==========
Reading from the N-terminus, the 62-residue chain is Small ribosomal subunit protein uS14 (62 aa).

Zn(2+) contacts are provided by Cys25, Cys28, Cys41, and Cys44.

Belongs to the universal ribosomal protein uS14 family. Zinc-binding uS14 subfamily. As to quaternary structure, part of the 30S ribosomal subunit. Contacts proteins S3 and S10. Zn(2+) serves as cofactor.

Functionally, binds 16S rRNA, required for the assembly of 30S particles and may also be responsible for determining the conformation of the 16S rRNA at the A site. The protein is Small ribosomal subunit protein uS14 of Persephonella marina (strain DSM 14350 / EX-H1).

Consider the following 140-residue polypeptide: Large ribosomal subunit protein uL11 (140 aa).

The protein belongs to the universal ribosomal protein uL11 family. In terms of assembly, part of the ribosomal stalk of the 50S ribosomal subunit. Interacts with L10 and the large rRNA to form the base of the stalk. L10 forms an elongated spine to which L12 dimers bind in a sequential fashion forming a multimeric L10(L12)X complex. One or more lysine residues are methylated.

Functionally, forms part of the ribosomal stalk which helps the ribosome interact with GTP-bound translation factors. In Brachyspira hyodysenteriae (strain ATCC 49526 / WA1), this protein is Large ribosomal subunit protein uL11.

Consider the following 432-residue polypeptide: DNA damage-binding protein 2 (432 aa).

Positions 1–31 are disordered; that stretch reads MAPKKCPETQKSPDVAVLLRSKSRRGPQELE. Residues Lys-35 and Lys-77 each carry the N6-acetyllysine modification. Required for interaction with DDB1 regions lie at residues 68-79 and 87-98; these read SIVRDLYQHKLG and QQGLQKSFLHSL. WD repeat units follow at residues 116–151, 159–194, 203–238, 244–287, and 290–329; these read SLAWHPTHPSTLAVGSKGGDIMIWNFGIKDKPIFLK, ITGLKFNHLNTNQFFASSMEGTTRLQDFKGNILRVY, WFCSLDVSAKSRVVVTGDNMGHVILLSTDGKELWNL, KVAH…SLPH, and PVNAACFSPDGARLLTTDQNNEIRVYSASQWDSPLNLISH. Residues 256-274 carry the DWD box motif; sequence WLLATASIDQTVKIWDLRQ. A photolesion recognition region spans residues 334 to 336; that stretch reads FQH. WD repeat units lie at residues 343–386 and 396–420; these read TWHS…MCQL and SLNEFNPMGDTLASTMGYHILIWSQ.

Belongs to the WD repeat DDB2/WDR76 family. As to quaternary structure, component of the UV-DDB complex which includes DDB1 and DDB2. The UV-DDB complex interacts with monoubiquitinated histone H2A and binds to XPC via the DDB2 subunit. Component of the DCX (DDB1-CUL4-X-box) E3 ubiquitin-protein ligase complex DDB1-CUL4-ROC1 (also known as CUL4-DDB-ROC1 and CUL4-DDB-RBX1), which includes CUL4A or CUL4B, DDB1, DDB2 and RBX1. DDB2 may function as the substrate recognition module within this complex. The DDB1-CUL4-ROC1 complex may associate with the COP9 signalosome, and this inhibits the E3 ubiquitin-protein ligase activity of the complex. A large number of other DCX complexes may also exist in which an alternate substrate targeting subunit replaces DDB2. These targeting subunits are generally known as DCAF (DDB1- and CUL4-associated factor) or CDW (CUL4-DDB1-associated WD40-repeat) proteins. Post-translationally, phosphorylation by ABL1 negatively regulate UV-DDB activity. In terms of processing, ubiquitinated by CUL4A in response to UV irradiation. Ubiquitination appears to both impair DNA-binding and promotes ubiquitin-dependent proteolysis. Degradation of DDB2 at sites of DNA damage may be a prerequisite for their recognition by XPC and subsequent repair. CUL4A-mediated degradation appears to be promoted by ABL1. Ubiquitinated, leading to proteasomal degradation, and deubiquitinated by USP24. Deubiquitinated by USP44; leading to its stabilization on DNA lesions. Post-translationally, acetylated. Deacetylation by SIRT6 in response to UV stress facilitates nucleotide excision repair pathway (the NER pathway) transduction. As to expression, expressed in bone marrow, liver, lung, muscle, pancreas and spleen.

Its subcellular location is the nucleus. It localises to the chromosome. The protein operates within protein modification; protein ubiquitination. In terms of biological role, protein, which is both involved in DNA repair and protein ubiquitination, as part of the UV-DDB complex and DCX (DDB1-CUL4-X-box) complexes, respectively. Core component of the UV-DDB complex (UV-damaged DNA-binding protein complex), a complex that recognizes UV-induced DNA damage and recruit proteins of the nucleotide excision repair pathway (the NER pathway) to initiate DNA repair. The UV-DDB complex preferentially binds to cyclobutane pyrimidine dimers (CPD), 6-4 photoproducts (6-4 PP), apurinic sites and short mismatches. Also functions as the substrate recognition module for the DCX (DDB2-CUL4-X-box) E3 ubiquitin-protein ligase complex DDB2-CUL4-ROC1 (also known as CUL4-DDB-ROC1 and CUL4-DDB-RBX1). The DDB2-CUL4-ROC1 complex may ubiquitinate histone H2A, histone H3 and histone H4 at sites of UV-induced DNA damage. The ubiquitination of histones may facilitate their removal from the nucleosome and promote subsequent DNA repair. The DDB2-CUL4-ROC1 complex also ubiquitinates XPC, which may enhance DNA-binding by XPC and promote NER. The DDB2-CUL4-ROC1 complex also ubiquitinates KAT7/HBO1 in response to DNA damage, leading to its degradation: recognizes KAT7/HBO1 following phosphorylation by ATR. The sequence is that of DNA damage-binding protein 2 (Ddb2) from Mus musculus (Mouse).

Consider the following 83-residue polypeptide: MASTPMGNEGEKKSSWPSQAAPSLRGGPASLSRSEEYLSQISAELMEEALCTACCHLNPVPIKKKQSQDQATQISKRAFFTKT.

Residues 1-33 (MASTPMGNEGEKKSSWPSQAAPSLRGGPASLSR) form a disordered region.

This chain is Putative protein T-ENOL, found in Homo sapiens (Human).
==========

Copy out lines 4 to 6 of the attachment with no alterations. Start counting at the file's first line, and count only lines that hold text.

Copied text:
Functionally, binds 16S rRNA, required for the assembly of 30S particles and may also be responsible for determining the conformation of the 16S rRNA at the A site. The protein is Small ribosomal subunit protein uS14 of Persephonella marina (strain DSM 14350 / EX-H1).

Consider the following 140-residue polypeptide: Large ribosomal subunit protein uL11 (140 aa).

The protein belongs to the universal ribosomal protein uL11 family. In terms of assembly, part of the ribosomal stalk of the 50S ribosomal subunit. Interacts with L10 and the large rRNA to form the base of the stalk. L10 forms an elongated spine to which L12 dimers bind in a sequential fashion forming a multimeric L10(L12)X complex. One or more lysine residues are methylated.